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A Miami-Dade County employer that sells SIM cards for cellphones is accused of terminating an employee in retaliation for his complaints about not receiving overtime pay.

The man filed a complaint on behalf of similarly situated individuals on March 9 in the U.S. District Court for the Southern District of Florida.

According to the complaint, the man alleges that he began working for the company to sell SIM cards in November 2015 and was unlawfully terminated in December 2016. He holds the company responsible because they allegedly terminated his employment in retaliation to his complaints about not being paid any overtime wages. He also alleges he was not paid commissions as promised.

Employees are commonly hesitant to report unlawful conduct in the workplace, including wage and hour violations. Many fear that if they take any such action, they will be fired or suffer other consequences.

Retaliation is defined as “an adverse action taken against a covered individual because he or she engaged in a protected activity.” Employer retaliation can take many forms and can include the following:

  • Termination
  • Denied Promotion
  • Demotion
  • Reduction in compensation
  • Reduction in hours
  • Unwarranted discipline

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A former Largo plumbing inspector is suing the city, claiming that officials violated a law meant to protect whistle-blowers by firing him in retaliation for a complaint he filed with a state agency.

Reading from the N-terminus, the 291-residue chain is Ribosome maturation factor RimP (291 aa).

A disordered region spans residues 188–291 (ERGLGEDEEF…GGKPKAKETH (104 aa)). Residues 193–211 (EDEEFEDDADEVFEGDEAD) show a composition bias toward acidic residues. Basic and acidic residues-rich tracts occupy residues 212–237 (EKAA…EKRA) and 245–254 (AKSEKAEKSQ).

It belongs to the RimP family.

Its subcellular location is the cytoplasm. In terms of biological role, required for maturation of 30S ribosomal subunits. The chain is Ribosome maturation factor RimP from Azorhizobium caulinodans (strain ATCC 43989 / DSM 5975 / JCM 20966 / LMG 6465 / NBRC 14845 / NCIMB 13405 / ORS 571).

According to the lawsuit, the man’s former bosses conspired to fire him in November after he accused city plans examiners of approving building plans without proper qualifications last summer in complaints to the Florida Department of Business and Professional Regulation.

The city manager said the 57-year-old was fired based on several instances of misconduct unrelated to the complaint. According to a disciplinary report issued in November, the man improperly completed or didn’t complete building inspections. He also allegedly joked in an email that two city employees were involved in an affair.

According to the suit, the unlicensed activity resulted in a 911 call center being inoperable for the first two weeks it was open. It also caused faulty plumbing and electrical work in several large projects, including two Walmarts, a Wawa and an apartment complex.

The man filed complaints against four separate employees, according to reports.

To review aspects of a plan such as the electrical or plumbing work, an examiner must have a license in that discipline to ensure the project meets building code. The investigation found that one employee let someone review a plumbing plan on a house in Largo without a plumbing license.

The man hopes his lawsuit prevents any similar issues with his former department.

Blowing the whistle on illegal activities in your workplace is never easy. Sometimes doing the right thing can backfire and lead to retaliation and even termination.